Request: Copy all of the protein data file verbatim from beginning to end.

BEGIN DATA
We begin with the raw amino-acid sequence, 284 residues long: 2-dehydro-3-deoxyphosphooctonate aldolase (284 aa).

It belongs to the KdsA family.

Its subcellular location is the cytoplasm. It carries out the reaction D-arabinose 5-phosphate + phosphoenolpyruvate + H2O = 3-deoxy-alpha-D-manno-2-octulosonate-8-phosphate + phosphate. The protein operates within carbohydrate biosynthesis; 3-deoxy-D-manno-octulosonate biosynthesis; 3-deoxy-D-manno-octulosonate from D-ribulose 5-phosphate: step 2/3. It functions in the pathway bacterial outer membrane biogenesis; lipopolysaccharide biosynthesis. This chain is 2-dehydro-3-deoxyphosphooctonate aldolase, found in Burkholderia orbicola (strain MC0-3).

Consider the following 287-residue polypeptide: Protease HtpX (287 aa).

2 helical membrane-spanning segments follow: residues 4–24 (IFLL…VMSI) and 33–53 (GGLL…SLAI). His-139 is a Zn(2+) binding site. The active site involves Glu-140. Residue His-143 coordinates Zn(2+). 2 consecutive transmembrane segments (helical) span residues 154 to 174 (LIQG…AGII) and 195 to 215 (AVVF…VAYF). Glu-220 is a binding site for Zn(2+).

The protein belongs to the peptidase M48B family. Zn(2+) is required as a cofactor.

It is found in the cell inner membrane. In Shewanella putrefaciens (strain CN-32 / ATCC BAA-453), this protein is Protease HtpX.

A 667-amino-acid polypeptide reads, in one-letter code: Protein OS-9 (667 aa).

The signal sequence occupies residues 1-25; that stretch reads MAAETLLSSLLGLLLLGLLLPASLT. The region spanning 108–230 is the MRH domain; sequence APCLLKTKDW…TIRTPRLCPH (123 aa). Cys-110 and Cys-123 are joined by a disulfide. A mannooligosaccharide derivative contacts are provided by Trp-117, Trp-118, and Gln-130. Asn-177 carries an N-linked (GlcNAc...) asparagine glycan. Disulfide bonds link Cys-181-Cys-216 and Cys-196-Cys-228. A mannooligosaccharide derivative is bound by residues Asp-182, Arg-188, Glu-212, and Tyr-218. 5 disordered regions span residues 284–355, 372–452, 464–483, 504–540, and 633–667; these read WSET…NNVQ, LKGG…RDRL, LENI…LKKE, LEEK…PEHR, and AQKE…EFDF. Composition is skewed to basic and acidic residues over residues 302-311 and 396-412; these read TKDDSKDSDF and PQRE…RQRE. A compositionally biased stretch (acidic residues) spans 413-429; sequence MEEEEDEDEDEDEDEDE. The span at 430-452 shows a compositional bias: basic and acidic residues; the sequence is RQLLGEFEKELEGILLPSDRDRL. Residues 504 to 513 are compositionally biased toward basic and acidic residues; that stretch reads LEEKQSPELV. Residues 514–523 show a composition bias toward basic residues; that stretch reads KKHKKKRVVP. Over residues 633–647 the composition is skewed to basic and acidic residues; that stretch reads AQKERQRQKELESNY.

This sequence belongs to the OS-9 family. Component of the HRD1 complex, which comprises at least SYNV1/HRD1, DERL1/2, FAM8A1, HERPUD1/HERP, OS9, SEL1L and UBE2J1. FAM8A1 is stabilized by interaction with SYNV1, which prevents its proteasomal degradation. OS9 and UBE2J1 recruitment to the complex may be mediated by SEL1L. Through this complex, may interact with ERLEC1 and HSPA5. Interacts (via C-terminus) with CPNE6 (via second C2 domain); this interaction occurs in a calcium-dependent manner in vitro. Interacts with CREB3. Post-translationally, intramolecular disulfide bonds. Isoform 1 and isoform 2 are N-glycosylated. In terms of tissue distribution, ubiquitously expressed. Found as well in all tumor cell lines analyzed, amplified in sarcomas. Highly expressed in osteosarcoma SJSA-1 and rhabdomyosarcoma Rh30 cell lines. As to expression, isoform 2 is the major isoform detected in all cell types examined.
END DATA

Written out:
We begin with the raw amino-acid sequence, 284 residues long: 2-dehydro-3-deoxyphosphooctonate aldolase (284 aa).

It belongs to the KdsA family.

Its subcellular location is the cytoplasm. It carries out the reaction D-arabinose 5-phosphate + phosphoenolpyruvate + H2O = 3-deoxy-alpha-D-manno-2-octulosonate-8-phosphate + phosphate. The protein operates within carbohydrate biosynthesis; 3-deoxy-D-manno-octulosonate biosynthesis; 3-deoxy-D-manno-octulosonate from D-ribulose 5-phosphate: step 2/3. It functions in the pathway bacterial outer membrane biogenesis; lipopolysaccharide biosynthesis. This chain is 2-dehydro-3-deoxyphosphooctonate aldolase, found in Burkholderia orbicola (strain MC0-3).

Consider the following 287-residue polypeptide: Protease HtpX (287 aa).

2 helical membrane-spanning segments follow: residues 4–24 (IFLL…VMSI) and 33–53 (GGLL…SLAI). His-139 is a Zn(2+) binding site. The active site involves Glu-140. Residue His-143 coordinates Zn(2+). 2 consecutive transmembrane segments (helical) span residues 154 to 174 (LIQG…AGII) and 195 to 215 (AVVF…VAYF). Glu-220 is a binding site for Zn(2+).

The protein belongs to the peptidase M48B family. Zn(2+) is required as a cofactor.

It is found in the cell inner membrane. In Shewanella putrefaciens (strain CN-32 / ATCC BAA-453), this protein is Protease HtpX.

A 667-amino-acid polypeptide reads, in one-letter code: Protein OS-9 (667 aa).

The signal sequence occupies residues 1-25; that stretch reads MAAETLLSSLLGLLLLGLLLPASLT. The region spanning 108–230 is the MRH domain; sequence APCLLKTKDW…TIRTPRLCPH (123 aa). Cys-110 and Cys-123 are joined by a disulfide. A mannooligosaccharide derivative contacts are provided by Trp-117, Trp-118, and Gln-130. Asn-177 carries an N-linked (GlcNAc...) asparagine glycan. Disulfide bonds link Cys-181-Cys-216 and Cys-196-Cys-228. A mannooligosaccharide derivative is bound by residues Asp-182, Arg-188, Glu-212, and Tyr-218. 5 disordered regions span residues 284–355, 372–452, 464–483, 504–540, and 633–667; these read WSET…NNVQ, LKGG…RDRL, LENI…LKKE, LEEK…PEHR, and AQKE…EFDF. Composition is skewed to basic and acidic residues over residues 302-311 and 396-412; these read TKDDSKDSDF and PQRE…RQRE. A compositionally biased stretch (acidic residues) spans 413-429; sequence MEEEEDEDEDEDEDEDE. The span at 430-452 shows a compositional bias: basic and acidic residues; the sequence is RQLLGEFEKELEGILLPSDRDRL. Residues 504 to 513 are compositionally biased toward basic and acidic residues; that stretch reads LEEKQSPELV. Residues 514–523 show a composition bias toward basic residues; that stretch reads KKHKKKRVVP. Over residues 633–647 the composition is skewed to basic and acidic residues; that stretch reads AQKERQRQKELESNY.

This sequence belongs to the OS-9 family. Component of the HRD1 complex, which comprises at least SYNV1/HRD1, DERL1/2, FAM8A1, HERPUD1/HERP, OS9, SEL1L and UBE2J1. FAM8A1 is stabilized by interaction with SYNV1, which prevents its proteasomal degradation. OS9 and UBE2J1 recruitment to the complex may be mediated by SEL1L. Through this complex, may interact with ERLEC1 and HSPA5. Interacts (via C-terminus) with CPNE6 (via second C2 domain); this interaction occurs in a calcium-dependent manner in vitro. Interacts with CREB3. Post-translationally, intramolecular disulfide bonds. Isoform 1 and isoform 2 are N-glycosylated. In terms of tissue distribution, ubiquitously expressed. Found as well in all tumor cell lines analyzed, amplified in sarcomas. Highly expressed in osteosarcoma SJSA-1 and rhabdomyosarcoma Rh30 cell lines. As to expression, isoform 2 is the major isoform detected in all cell types examined.